I recently had a conversation with a young man in my congregation who was struggling with his faith. I had baptized him as an infant and been his pastor his entire life. He was at college and a friend of his, an atheist, was raising good questions that he’d struggled to answer. Among these was, “If there really is a God, why doesn’t he just show himself to us?” He asked me, “Pastor Adam, have you ever seen God?”
I began by reminding him that the universe is, by some calculations, about ninety-three billion light-years across (a light-year is how far light travels in a year at 186,000 miles per second). Some suggest the universe is far larger still. God created all of it, stands outside and beyond it, while at the same time God’s presence permeates it all. God animates the cosmos, sustains it, and holds it together.
Moses once said to God, “Show me your glory,” God replied, in essence, “You could not survive the experience.” A couple of years ago, we had a terrific solar eclipse in Kansas City. Everyone was gearing up to see it. But do you remember the warnings given at a solar eclipse? Again and again we were told, “Don’t look directly as the sun during the eclipse. You could seriously damage your eyes.” We bought special glasses to be able to see. This concern for our eyesight was over looking at our relatively modest star, the sun, even as it was being obscured by the moon. The universe is thought to contain between two hundred billion and two trillion galaxies, each containing billions of stars like our sun. They reflect God’s glory, which is greater than the total of these combined! Like Moses we say, “Show us your glory,” And God says, “Really?”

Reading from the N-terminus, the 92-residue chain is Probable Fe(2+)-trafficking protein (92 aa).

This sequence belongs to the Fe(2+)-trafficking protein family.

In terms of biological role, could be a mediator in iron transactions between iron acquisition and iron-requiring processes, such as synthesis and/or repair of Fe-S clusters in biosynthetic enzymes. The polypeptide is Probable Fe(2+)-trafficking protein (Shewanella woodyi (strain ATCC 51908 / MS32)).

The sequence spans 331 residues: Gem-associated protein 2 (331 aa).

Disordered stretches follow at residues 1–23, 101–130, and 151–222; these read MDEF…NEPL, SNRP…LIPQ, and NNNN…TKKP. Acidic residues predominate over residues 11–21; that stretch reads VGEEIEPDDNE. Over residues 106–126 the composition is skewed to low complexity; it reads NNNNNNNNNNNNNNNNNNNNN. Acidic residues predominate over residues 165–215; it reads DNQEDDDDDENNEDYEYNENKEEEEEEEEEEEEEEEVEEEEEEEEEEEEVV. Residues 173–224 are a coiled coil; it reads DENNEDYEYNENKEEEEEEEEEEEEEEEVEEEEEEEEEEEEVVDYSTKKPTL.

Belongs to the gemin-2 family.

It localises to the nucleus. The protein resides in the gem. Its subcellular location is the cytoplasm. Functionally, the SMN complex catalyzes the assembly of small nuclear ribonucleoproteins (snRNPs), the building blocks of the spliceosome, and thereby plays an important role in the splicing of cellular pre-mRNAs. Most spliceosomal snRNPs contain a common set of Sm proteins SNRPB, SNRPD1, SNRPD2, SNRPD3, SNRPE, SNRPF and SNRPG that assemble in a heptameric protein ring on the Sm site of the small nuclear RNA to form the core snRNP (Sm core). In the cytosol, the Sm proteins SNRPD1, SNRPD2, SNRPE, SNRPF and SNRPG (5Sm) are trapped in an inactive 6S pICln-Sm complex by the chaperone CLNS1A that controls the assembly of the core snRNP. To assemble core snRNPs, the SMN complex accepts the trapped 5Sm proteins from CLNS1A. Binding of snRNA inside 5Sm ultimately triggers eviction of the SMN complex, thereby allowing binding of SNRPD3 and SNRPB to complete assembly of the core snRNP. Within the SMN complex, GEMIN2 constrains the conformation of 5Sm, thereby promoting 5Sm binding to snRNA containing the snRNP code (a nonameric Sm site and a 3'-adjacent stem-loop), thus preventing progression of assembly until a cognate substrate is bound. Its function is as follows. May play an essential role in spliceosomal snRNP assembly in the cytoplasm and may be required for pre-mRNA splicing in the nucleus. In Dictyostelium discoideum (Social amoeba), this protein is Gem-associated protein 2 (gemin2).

The psalmist recognized this, “The heavens are telling the glory of God” (Psalm 19:1). Yes, I have seen God, or at least a reflection of him, in the world around us. The sun, moon, and stars, the beauty of the earth from the highest mountains to the marvel of human DNA—it all reveals God.
But, I told this young man, the God whose glory fills the cosmos actually did what you asked, and what Moses asked, and what every thoughtful human being has asked—he did come to show himself to us in a way we could see. He came to us in Jesus. He is, the scriptures say, “the image of the invisible God” (Colossians 1:15). The author of Hebrews writes, “He is the reflection of God’s glory and the exact imprint of God’s very being” (Hebrews 1:3a). Jesus said to his disciples, “The Father and I are one” (John 10:30), and “Whoever has seen me has seen the Father” (John 14:9).
So, yes, I see God through the world that God has made, I told this young man, but I see God most clearly when I look at Jesus.
When I picture what God is like—God’s character, love, mercy, and grace—I see Jesus. I see him loving broken people, eating with sinners and tax collectors. I see him healing the sick and restoring vision to those who were blind. I see him touching the lepers who were treated as untouchables and restoring them to the community by healing their affliction. I see him coming upon a funeral procession and sharing the grief of a mother who had lost her son, and then raising the young man back to life. I think about the Jesus who cast out demons from those who were mentally ill or plagued by forces greater than themselves. I think of the compassion he showed to the prostitute who wept at his feet. I think about the Jesus who said, “the Son of Man came to seek out and to save the lost” (Luke 19:10). When I pray, I pray to the God who showed me what God is like, thanks to all the ways that Jesus revealed God’s heart. This is what Emmanuel means to me.